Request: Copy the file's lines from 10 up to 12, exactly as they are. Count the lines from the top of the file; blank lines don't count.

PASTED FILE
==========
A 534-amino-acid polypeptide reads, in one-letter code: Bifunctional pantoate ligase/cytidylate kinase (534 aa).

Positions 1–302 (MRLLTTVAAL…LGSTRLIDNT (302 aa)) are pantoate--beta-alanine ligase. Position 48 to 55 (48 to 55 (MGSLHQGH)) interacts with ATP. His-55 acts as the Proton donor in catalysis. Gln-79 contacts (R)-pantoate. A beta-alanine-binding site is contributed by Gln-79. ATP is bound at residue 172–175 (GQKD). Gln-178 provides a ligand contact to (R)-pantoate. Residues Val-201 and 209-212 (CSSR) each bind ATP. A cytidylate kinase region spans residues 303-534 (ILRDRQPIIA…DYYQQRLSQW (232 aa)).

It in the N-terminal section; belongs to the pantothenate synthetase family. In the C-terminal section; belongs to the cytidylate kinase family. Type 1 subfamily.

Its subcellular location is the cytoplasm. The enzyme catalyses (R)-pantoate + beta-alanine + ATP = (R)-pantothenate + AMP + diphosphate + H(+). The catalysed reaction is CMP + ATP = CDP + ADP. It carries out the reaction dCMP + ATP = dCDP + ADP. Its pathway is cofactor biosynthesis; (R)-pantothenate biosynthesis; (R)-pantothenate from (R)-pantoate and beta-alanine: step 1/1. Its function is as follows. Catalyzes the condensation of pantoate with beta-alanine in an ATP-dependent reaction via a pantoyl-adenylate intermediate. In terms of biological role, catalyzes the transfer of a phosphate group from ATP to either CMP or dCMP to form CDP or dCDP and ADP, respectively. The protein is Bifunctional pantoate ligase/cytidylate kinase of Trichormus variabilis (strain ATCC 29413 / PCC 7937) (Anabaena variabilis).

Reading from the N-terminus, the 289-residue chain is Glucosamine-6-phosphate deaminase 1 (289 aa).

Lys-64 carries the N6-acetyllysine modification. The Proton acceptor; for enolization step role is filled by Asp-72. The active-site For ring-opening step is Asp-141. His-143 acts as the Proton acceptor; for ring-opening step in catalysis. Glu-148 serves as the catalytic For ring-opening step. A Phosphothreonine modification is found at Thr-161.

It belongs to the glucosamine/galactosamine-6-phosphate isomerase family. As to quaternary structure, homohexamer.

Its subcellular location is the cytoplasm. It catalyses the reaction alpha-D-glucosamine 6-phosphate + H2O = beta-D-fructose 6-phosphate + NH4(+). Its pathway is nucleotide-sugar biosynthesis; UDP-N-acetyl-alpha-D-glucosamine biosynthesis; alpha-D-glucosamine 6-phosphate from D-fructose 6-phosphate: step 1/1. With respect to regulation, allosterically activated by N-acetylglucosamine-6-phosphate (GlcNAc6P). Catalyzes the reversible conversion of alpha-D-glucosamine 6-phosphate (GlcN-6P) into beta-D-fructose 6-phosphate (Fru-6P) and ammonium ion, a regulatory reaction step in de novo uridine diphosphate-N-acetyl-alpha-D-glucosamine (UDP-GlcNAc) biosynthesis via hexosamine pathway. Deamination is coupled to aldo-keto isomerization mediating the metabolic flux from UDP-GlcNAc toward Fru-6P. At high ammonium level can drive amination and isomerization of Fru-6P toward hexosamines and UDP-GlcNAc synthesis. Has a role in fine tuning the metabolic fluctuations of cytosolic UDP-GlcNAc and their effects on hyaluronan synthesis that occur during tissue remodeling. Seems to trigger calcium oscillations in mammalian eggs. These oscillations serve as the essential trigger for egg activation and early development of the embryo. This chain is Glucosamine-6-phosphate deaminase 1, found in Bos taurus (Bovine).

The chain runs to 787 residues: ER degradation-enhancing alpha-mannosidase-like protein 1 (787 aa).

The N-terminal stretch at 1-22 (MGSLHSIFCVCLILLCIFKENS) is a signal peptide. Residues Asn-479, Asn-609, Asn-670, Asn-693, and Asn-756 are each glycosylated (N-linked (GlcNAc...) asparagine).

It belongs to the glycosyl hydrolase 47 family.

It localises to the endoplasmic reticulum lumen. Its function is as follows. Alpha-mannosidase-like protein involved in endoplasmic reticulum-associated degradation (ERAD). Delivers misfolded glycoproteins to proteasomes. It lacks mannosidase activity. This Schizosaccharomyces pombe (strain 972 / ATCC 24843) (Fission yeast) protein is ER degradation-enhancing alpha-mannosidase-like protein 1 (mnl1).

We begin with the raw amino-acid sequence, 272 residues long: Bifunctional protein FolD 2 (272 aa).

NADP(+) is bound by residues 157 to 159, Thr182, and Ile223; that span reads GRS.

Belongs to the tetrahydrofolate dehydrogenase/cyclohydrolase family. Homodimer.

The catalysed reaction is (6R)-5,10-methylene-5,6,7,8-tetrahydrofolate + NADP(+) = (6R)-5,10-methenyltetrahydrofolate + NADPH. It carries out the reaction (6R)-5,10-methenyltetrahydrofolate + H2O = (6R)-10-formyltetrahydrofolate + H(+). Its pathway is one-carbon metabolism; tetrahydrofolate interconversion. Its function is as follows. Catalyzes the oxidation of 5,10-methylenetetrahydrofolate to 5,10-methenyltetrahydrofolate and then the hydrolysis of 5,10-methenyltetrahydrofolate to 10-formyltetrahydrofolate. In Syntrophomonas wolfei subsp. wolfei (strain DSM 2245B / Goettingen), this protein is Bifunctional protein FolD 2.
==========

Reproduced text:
The N-terminal stretch at 1-22 (MGSLHSIFCVCLILLCIFKENS) is a signal peptide. Residues Asn-479, Asn-609, Asn-670, Asn-693, and Asn-756 are each glycosylated (N-linked (GlcNAc...) asparagine).

It belongs to the glycosyl hydrolase 47 family.

It localises to the endoplasmic reticulum lumen. Its function is as follows. Alpha-mannosidase-like protein involved in endoplasmic reticulum-associated degradation (ERAD). Delivers misfolded glycoproteins to proteasomes. It lacks mannosidase activity. This Schizosaccharomyces pombe (strain 972 / ATCC 24843) (Fission yeast) protein is ER degradation-enhancing alpha-mannosidase-like protein 1 (mnl1).